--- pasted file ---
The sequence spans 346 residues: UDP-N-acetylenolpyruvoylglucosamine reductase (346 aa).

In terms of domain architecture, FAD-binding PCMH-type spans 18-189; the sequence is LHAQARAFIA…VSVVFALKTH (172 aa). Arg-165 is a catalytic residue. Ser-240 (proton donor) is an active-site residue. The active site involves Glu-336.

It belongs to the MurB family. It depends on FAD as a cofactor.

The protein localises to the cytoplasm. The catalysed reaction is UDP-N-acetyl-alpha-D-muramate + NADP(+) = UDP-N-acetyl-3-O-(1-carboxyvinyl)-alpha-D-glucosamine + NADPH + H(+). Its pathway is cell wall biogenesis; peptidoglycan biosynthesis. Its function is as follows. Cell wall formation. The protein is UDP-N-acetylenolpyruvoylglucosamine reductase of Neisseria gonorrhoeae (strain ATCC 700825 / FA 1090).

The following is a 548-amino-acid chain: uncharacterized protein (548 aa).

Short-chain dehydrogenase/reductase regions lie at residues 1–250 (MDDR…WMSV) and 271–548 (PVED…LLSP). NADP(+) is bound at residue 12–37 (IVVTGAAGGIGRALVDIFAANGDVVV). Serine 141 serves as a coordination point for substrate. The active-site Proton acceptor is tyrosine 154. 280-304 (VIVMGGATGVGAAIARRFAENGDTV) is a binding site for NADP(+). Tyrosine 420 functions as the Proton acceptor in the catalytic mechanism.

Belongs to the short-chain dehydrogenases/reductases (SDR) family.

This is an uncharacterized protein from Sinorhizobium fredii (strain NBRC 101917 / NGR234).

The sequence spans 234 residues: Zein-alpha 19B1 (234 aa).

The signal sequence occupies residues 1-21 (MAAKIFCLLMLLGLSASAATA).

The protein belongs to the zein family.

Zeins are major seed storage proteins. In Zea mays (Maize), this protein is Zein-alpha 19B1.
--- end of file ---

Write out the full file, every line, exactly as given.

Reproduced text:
The sequence spans 346 residues: UDP-N-acetylenolpyruvoylglucosamine reductase (346 aa).

In terms of domain architecture, FAD-binding PCMH-type spans 18-189; the sequence is LHAQARAFIA…VSVVFALKTH (172 aa). Arg-165 is a catalytic residue. Ser-240 (proton donor) is an active-site residue. The active site involves Glu-336.

It belongs to the MurB family. It depends on FAD as a cofactor.

The protein localises to the cytoplasm. The catalysed reaction is UDP-N-acetyl-alpha-D-muramate + NADP(+) = UDP-N-acetyl-3-O-(1-carboxyvinyl)-alpha-D-glucosamine + NADPH + H(+). Its pathway is cell wall biogenesis; peptidoglycan biosynthesis. Its function is as follows. Cell wall formation. The protein is UDP-N-acetylenolpyruvoylglucosamine reductase of Neisseria gonorrhoeae (strain ATCC 700825 / FA 1090).

The following is a 548-amino-acid chain: uncharacterized protein (548 aa).

Short-chain dehydrogenase/reductase regions lie at residues 1–250 (MDDR…WMSV) and 271–548 (PVED…LLSP). NADP(+) is bound at residue 12–37 (IVVTGAAGGIGRALVDIFAANGDVVV). Serine 141 serves as a coordination point for substrate. The active-site Proton acceptor is tyrosine 154. 280-304 (VIVMGGATGVGAAIARRFAENGDTV) is a binding site for NADP(+). Tyrosine 420 functions as the Proton acceptor in the catalytic mechanism.

Belongs to the short-chain dehydrogenases/reductases (SDR) family.

This is an uncharacterized protein from Sinorhizobium fredii (strain NBRC 101917 / NGR234).

The sequence spans 234 residues: Zein-alpha 19B1 (234 aa).

The signal sequence occupies residues 1-21 (MAAKIFCLLMLLGLSASAATA).

The protein belongs to the zein family.

Zeins are major seed storage proteins. In Zea mays (Maize), this protein is Zein-alpha 19B1.